New Titles

Below is a list of titles published in the last twelve months. 

 

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    July 2022

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    July 2022

    Using the richness of braided essays, Theresa Kishkan thinks deeply about the natural world, mourns and celebrates the aging body, gently contests recorded history, and considers art and visual phenomena. Gathering personal genealogies, medical histories, and early land surveys together with insights from music, colour theory, horticulture, and textile production, Kishkan weaves a pattern of richly textured threads, welcoming readers to share her intellectual and emotional... [READ MORE]

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    June 2022

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    June 2022

    Arborophobia, the latest collection by award-winning poet Nancy Holmes, is a poetic spiritual reckoning. Its elegies, litanies, and indictments concern wonder, guilt, and grief about the journey of human life and the state of the natural world. When a child attempts suicide and western North America burns and the creep of mortality closes in, is spiritual and emotional solace possible or even desirable? Answers abound in measured, texturally intimate, and often surprising ... [READ MORE]

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    This poignant debut by Gavin Bradley explores the emotional toll of different kinds of separation: from a partner, a previously held sense of self, or a home and the people left behind. The main narrative describes the deterioration of a long-term relationship, interweaving poems dealing with the loneliness of immigration and the anxiety of separation from Northern Ireland, the poet’s homeland. These personal poems enter their stories through a variety of characters ... [READ MORE]

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    You Might Be Sorry You Read This is a stunning debut, revealing how breaking silences and reconciling identity can refine anger into something both useful and beautiful. A poetic memoir that looks unflinchingly at childhood trauma (both incestuous rape and surviving exposure in extreme cold), it also tells the story of coming to terms with a hidden Indigenous identity when the poet discovered her Métis heritage at age 38. This collection is a journey of pain, belongin... [READ MORE]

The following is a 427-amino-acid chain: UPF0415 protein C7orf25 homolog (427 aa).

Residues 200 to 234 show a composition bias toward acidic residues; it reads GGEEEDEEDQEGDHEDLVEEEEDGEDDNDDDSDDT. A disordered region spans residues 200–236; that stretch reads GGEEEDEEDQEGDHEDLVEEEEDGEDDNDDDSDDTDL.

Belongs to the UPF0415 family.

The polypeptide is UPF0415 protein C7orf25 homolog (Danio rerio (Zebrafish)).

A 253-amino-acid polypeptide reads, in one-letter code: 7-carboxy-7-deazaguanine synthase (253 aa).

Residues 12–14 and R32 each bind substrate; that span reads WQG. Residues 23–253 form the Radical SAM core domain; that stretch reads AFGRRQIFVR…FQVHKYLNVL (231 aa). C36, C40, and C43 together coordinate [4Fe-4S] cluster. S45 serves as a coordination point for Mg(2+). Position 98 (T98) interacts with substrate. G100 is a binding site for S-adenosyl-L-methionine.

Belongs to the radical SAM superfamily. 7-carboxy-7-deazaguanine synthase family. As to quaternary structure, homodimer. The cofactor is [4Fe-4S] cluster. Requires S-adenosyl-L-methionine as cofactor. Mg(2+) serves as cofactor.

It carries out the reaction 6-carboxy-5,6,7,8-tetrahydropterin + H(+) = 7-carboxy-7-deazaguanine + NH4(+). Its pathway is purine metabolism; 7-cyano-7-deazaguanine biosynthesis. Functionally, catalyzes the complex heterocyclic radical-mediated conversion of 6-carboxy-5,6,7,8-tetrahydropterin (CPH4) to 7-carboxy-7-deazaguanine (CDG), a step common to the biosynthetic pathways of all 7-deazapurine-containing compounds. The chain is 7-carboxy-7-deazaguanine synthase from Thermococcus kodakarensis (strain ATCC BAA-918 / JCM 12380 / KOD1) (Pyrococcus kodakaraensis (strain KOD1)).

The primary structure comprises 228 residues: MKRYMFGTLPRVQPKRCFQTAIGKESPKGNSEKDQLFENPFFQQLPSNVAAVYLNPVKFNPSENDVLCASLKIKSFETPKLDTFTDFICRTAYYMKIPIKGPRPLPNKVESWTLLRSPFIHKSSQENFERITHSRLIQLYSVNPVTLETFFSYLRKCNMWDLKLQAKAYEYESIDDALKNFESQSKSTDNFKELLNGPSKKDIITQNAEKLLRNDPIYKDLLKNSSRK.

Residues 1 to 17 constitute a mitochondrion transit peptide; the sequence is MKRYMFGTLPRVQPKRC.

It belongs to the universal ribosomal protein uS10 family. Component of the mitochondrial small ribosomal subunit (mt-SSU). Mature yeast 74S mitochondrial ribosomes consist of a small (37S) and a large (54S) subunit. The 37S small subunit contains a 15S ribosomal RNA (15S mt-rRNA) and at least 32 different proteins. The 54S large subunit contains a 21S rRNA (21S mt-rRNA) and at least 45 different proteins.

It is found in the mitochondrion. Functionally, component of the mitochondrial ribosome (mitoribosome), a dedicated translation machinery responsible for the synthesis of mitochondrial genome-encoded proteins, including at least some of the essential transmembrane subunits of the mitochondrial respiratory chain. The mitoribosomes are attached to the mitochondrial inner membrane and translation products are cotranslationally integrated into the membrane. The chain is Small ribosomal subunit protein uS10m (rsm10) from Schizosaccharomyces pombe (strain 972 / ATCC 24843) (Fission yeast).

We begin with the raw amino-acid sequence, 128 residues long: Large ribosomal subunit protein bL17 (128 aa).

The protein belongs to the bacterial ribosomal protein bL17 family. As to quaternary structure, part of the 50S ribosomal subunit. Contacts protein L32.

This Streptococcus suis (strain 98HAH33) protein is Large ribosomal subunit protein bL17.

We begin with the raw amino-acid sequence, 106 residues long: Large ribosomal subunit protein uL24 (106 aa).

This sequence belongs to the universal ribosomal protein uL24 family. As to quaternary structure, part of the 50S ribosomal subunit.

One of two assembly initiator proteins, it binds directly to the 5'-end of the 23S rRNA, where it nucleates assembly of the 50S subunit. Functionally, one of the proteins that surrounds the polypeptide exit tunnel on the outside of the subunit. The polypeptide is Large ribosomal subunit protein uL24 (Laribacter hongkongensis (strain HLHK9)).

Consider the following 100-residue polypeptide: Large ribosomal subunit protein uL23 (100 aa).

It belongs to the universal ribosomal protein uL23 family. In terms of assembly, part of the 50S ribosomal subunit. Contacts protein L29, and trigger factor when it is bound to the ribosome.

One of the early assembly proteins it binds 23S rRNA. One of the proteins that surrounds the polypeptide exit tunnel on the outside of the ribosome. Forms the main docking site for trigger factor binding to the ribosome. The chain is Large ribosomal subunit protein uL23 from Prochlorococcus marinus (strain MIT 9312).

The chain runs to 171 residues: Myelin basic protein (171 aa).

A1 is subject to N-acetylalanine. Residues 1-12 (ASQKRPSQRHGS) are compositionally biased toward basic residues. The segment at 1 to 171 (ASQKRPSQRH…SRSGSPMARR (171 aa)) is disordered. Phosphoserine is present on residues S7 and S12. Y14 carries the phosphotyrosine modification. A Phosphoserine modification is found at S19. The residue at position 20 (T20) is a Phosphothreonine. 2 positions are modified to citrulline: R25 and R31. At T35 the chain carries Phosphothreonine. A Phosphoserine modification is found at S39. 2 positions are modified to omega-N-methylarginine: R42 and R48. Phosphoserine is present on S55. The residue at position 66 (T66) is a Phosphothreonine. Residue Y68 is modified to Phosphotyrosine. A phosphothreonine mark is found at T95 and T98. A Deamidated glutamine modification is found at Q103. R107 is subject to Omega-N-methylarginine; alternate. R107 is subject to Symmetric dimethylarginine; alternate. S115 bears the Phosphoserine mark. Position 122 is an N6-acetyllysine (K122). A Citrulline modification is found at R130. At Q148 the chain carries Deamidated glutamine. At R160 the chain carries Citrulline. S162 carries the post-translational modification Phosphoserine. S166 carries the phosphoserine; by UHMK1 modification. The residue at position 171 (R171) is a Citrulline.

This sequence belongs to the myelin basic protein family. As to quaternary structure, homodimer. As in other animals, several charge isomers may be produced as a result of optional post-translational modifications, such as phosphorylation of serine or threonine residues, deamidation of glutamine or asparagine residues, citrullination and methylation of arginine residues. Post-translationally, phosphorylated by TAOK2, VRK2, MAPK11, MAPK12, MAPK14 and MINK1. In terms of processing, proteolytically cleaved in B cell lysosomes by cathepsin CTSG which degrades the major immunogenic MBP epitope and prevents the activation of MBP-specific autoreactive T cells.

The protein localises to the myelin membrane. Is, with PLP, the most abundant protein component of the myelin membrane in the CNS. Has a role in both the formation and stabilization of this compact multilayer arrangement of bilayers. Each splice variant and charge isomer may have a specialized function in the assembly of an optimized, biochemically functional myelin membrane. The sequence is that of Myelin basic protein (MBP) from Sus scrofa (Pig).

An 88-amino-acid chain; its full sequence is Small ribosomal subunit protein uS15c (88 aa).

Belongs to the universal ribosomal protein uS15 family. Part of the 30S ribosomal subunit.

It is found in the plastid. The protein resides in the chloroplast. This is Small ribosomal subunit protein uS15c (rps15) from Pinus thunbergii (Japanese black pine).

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    "During my first post-lockdown massage, I willingly engaged in the requisite chit chat about lockdown experiences with my therapist. He gushed behind his mask: ‘Oh man. It was so great. Every day I woke up, drank coffee, read, rode my bike…’

    My therapist’s description did sound pretty great. But it was nothing like my own anxiety-ridden ordeal…

    Had I done the lockdown wrong?”

    In Next Time There’s a Pan... [READ MORE]

  • Paperback

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    In this collection, researchers analyze rural societies, economies, and governance in North America, Europe, Africa, and Asia through the lens of rights and citizenship, across such varied domains as education, employment, and health. The provocative concept of a “right to be rural” illuminates not only the challenges faced by rural communities worldwide, but also underappreciated facets of community resilience in the face of these challenges. The book’s ... [READ MORE]

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    In this timely collection, the authors examine Indigenous peoples’ negotiations with different cosmologies in a globalized world. Dussart and Poirier outline a sophisticated theory of change that accounts for the complexity of Indigenous peoples’ engagement with Christianity and other cosmologies, their own colonial experiences, as well as their ongoing relationships to place and kin. The contributors offer fine-grained ethnographic studies that highlight the c... [READ MORE]

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    Situating Design in Alberta makes the case that design has the potential to drive economic growth, improve quality of life, and promote sustainability in the province and across the country. Contributors bring both scholarly and practice-based perspectives and come from diverse disciplines including architecture, interior design, industrial design, and visual communications. The collection is organized around four main topics—history, education, business, and sustain... [READ MORE]

  • Paperback

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    Lesia Ukrainka was a Ukrainian poet, prose writer, and dramatist of universal importance. Her first collection of poetry, On the Wings of Song (1893), established her reputation as an accomplished lyrical poet. This collection contains her often-quoted poem “Contra spem spero” (Hope against Hope)—an expression of her remarkable strength of character and determination to face down a severe illness (tuberculosis of the bones) that afflicted her from an earl... [READ MORE]

  • Paperback

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    Volodymyr Vynnychenko (1880-1951) was an extraordinary writer and political figure of the Ukrainian generation that was active in the early twentieth century. In his stories, novels, and plays he broke with populist and literary-realist traditions and rebelled against the social mores and political system of the tsarist empire, often raising provocative questions about morality and authenticity. Vynnychenko wrote most of his 23 plays while he lived as an émigré. ... [READ MORE]